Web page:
The Court cannot even begin to comprehend why this case was selected for reference. It is almost as if Plaintiff's counsel chose the opinion by throwing long range darts at the Federal Reporter (remarkably enough hitting a nonexistent volume!) ...

Despite the continued shortcomings of Plaintiff's supplemental submission, the Court commends Plaintiff for his vastly improved choice of crayon -- Brick Red is much easier on the eyes than Goldenrod, and stands out much better amidst the mustard splotched about Plaintiff's briefing ...

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steve

At least in the military, the judge was right, he can't order a duel:
Article 114 ("Dueling" ) Uniformed Code of Military Justice (UCMJ)

"Any person subject to [the UCMJ] who fights or promotes, or is concerned in or conives at fighting a duel, ow who, haveing knowledge of a challenge sente or about to be sent, fails to report the fact promptly to the proper authority, shall be punished as a court-martial may direct."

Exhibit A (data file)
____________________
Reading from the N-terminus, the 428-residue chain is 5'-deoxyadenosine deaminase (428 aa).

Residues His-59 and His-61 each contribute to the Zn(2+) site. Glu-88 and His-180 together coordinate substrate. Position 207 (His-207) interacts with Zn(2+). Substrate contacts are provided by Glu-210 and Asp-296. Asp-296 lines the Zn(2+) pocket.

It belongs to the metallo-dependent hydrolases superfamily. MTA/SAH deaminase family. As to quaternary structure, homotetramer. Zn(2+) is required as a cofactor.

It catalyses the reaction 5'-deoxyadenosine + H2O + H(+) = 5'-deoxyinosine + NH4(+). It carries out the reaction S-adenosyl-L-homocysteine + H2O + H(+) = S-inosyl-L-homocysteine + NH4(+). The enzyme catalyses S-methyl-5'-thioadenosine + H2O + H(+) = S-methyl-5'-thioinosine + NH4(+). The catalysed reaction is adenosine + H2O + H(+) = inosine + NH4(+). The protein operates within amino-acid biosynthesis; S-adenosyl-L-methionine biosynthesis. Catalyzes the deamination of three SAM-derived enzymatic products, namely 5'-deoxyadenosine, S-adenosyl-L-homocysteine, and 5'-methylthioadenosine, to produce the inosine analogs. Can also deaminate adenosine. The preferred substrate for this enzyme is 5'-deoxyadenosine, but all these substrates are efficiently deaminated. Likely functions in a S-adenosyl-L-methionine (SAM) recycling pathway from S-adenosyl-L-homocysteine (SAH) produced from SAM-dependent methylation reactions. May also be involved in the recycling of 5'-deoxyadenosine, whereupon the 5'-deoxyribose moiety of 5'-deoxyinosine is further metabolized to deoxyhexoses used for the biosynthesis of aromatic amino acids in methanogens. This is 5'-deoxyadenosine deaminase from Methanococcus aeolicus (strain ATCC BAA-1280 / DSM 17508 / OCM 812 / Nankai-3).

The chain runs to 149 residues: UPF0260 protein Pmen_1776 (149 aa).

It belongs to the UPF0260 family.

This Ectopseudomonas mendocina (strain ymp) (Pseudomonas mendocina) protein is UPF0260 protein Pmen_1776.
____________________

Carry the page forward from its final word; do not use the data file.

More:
I love old laws!

scientist at large

My Friend;

You may not have seen the original posting of the germ of the source of this concept" "no mind, no matter," Dr. Alfred Jones (in Goldstein, 2003)

i.e., "no mind, no (subjective understanding of the) matter" = tri-logy

Sean Samis

Chief Justice Shirley S. Abrahamson of the Wisconsin Supreme Court:

The rule of law is hard to define, but it embodies the principles of government on the basis of established law. Government action must be authorized by law and adopted in accordance with law. Not only must all the people obey the law, but all government officials are also constrained and restrained by law. And it is the courts that are the linchpin of the rule of law because they, in peaceful resolution of disputes, determine the rights and obligations of disputants, including the government party. And the courts depend on the judiciary that is neutral, fair, impartial, and non-partisan; popularly known in the legal profession as “judicial independence”.